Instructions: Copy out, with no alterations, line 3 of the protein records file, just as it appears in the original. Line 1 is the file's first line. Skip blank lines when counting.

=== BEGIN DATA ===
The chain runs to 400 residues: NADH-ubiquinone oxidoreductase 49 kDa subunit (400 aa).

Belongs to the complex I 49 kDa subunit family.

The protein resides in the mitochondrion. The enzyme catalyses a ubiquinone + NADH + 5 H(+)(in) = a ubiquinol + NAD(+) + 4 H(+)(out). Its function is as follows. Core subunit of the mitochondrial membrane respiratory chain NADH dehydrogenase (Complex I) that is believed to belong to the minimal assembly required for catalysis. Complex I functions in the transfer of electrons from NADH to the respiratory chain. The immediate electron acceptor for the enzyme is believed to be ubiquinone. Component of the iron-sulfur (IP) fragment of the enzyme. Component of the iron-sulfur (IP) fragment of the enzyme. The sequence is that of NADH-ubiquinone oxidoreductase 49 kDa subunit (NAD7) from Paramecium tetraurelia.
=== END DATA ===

The protein resides in the mitochondrion. The enzyme catalyses a ubiquinone + NADH + 5 H(+)(in) = a ubiquinol + NAD(+) + 4 H(+)(out). Its function is as follows. Core subunit of the mitochondrial membrane respiratory chain NADH dehydrogenase (Complex I) that is believed to belong to the minimal assembly required for catalysis. Complex I functions in the transfer of electrons from NADH to the respiratory chain. The immediate electron acceptor for the enzyme is believed to be ubiquinone. Component of the iron-sulfur (IP) fragment of the enzyme. Component of the iron-sulfur (IP) fragment of the enzyme. The sequence is that of NADH-ubiquinone oxidoreductase 49 kDa subunit (NAD7) from Paramecium tetraurelia.